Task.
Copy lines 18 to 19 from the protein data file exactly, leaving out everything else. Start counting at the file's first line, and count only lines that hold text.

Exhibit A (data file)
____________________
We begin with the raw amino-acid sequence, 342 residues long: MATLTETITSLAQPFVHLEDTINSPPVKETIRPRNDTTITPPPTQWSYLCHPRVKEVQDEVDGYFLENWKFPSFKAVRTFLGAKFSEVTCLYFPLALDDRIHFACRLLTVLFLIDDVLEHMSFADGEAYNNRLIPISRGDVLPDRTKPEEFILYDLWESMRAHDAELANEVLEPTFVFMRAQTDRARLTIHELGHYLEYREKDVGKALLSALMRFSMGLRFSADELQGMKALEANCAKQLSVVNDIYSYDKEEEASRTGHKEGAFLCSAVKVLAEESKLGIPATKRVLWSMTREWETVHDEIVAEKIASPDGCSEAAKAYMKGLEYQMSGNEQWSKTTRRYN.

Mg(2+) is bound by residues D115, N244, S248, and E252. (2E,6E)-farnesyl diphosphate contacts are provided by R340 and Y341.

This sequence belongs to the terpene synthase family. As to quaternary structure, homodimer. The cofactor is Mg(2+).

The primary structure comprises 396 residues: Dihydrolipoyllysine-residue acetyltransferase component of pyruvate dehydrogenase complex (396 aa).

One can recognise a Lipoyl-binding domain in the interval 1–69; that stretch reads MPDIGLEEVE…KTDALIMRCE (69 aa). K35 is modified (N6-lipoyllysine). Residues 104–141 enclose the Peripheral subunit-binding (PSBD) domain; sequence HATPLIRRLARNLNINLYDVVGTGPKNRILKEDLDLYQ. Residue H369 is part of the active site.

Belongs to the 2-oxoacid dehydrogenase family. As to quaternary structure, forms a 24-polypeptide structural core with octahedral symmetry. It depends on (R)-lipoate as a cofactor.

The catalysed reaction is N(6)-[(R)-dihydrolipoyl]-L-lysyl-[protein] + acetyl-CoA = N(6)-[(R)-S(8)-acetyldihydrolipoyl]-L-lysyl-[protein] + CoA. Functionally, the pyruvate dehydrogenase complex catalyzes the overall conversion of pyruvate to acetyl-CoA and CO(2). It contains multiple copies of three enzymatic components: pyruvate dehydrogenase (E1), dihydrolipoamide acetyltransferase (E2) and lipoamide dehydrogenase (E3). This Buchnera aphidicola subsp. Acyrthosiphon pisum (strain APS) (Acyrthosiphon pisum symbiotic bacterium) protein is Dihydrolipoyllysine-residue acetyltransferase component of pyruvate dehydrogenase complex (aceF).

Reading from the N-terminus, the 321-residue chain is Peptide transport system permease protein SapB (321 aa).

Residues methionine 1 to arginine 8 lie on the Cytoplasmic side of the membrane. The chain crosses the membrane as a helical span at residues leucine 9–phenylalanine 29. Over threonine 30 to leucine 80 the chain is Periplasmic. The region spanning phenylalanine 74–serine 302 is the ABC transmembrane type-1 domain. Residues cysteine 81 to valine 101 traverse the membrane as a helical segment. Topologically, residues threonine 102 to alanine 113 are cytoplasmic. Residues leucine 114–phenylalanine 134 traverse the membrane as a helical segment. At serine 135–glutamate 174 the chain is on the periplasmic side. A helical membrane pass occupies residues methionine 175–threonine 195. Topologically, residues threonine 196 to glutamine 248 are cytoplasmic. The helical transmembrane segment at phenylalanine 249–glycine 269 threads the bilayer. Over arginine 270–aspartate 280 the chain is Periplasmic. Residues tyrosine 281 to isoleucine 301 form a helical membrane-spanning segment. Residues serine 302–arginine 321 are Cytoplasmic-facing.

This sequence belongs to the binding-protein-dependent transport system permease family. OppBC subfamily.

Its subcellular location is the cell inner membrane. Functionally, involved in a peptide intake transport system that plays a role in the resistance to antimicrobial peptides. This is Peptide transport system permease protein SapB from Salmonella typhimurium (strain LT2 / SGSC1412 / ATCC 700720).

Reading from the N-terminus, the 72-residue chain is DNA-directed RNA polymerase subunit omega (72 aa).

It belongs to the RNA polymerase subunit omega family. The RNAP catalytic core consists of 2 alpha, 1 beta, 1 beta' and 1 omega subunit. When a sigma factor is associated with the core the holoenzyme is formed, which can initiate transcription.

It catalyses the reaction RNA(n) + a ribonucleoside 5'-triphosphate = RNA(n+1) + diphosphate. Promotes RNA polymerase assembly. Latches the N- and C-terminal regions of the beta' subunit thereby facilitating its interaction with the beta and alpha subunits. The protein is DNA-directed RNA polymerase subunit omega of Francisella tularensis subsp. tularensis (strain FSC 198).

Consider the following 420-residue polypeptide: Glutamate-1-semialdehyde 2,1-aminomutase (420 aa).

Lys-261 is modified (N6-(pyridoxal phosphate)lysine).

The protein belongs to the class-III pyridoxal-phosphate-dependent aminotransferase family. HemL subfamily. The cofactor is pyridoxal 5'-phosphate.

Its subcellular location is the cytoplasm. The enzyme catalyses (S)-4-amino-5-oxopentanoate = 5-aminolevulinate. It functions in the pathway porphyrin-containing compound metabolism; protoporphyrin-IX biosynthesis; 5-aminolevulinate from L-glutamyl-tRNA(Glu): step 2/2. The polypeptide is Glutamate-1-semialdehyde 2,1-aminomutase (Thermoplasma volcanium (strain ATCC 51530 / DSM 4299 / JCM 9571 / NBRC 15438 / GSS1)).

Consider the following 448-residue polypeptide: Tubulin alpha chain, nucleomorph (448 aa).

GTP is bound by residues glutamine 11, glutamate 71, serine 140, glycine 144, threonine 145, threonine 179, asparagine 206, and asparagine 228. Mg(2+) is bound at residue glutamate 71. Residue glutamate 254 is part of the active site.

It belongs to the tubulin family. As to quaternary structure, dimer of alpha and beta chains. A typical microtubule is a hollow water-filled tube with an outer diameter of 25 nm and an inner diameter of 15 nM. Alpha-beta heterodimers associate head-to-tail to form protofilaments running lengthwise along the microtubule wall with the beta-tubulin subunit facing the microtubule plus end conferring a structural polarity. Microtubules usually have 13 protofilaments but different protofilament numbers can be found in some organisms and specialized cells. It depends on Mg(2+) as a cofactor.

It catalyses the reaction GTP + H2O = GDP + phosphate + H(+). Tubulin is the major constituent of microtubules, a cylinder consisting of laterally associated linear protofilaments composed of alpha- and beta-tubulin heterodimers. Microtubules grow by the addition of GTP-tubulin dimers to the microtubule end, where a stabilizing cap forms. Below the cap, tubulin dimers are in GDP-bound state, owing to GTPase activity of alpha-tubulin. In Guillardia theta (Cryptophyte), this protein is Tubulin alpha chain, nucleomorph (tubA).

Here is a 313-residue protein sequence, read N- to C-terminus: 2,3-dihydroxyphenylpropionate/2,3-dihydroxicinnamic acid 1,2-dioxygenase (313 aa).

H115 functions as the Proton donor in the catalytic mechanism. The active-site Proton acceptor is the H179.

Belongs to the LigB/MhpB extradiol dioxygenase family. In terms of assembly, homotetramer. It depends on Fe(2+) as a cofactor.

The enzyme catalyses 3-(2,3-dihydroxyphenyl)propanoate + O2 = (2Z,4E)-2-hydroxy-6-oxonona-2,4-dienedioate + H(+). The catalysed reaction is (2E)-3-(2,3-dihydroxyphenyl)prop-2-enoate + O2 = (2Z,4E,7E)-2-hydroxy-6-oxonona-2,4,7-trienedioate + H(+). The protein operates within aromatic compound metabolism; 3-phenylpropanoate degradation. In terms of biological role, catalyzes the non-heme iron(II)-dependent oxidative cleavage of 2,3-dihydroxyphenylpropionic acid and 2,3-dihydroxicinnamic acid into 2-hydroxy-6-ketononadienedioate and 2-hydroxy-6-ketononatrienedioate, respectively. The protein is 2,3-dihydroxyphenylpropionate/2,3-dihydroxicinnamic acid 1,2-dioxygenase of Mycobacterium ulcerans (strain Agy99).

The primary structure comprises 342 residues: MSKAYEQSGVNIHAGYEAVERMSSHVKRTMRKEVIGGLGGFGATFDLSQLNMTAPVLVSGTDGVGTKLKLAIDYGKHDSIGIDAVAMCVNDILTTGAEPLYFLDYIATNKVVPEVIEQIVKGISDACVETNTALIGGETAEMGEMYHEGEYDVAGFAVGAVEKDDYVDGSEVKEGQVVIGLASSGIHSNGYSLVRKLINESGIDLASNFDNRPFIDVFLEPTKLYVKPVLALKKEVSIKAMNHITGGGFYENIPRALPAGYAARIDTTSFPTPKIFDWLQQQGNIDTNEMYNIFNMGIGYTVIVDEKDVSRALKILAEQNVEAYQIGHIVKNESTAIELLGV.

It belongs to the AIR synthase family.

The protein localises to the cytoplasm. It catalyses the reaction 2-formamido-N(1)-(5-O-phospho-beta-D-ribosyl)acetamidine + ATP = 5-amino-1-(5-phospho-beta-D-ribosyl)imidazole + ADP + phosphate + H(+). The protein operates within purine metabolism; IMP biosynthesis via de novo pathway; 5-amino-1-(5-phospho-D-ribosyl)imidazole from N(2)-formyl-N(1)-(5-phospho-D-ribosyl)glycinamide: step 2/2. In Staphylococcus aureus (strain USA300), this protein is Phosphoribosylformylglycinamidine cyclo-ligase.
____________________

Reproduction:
Its subcellular location is the cytoplasm. The enzyme catalyses (S)-4-amino-5-oxopentanoate = 5-aminolevulinate. It functions in the pathway porphyrin-containing compound metabolism; protoporphyrin-IX biosynthesis; 5-aminolevulinate from L-glutamyl-tRNA(Glu): step 2/2. The polypeptide is Glutamate-1-semialdehyde 2,1-aminomutase (Thermoplasma volcanium (strain ATCC 51530 / DSM 4299 / JCM 9571 / NBRC 15438 / GSS1)).

Consider the following 448-residue polypeptide: Tubulin alpha chain, nucleomorph (448 aa).